But, with population forever on the rise and municipalities across the province growing, housing costs are expected to increase in many Ontario housing markets this year, some of them significantly, so things may not be so affordable for long.

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Edmonton could be headed toward housing supply shortage, real estate industry leaders warn – CBC.ca

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Supply chain problems, rising interest rates and more people moving to Alberta could contribute to a housing supply shortage in Edmonton, according to multiple industry leaders.

These trends, plus the rising cost of construction, were front and centre during multiple panel discussions at the Edmonton Real Estate Forum — a large industry conference held at the Edmonton Convention Centre — on Wednesday.

“All things are lining up for there to be a housing shortage in Edmonton in 12 months,” said Rohit Gupta, president of Rohit Group of Companies.

Following a panel discussion on the multi-residential market, Gupta told CBC News that real estate developers may not be able to build houses fast enough to meet rising demand.

Supply chain snags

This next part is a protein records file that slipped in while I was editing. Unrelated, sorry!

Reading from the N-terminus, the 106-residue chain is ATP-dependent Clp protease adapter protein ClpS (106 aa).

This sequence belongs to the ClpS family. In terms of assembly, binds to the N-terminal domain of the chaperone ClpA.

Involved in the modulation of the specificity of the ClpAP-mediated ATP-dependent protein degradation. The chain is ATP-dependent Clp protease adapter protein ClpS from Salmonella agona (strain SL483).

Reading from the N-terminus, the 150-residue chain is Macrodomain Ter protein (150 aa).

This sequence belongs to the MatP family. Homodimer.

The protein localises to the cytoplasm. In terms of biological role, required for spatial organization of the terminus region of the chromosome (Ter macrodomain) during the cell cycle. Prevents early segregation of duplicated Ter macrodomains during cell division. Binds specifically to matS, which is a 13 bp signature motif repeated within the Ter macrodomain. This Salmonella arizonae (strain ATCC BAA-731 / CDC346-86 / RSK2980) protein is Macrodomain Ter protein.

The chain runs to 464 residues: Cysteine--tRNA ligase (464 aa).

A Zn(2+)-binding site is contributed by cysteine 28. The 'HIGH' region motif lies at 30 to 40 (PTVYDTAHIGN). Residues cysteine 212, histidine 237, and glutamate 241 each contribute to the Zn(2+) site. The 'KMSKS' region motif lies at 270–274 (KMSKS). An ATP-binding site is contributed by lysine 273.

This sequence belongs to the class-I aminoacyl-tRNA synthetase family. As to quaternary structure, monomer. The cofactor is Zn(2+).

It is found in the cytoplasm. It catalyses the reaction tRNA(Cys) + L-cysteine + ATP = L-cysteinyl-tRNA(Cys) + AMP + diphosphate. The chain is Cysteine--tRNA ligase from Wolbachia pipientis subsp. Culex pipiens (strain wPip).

Multiple commercial real estate industry leaders, participating in a panel discussion on retail trends, said supply chain problems keep them up at night.

There are long lead times on mechanical items, including refrigeration, gas coolers and transformers — perhaps because of pent-up demand during the COVID-19 pandemic, said Jarrett Thompson, chief operating officer at Cameron Corporation.

The delays are resulting in more time-consuming and expensive commercial and residential projects, he added.

“Despite there being a market right now, a lot of the builders are pulling back, which is creating some major challenges,” he said.

Among the many challenges is a lack of nails, linked to the war in Ukraine, said Gupta, of Rohit Group of Companies.

“It’s everything,” he said. 

“At some point, we’re so numb to the pain.”

Few executives predict these problems will disappear any time soon.

Darren Quayle, vice president of Alberta client services for Oberfeld Snowcap, expects supply chains to get back to normal in 18 months to two years.

Population pressures

Statistics Canada data shows Alberta saw the most interprovincial migration during the last three months of 2021, marking the first time since 2015 that the province led the country in that metric.

Most of those people came from Ontario.

Gupta said most of the people moving from Ontario to Alberta have settled in Calgary, but Ontarians’ interest in the Edmonton market has been accelerating.

The relative affordability of real estate in Alberta is a key part of their decisions to move, he said.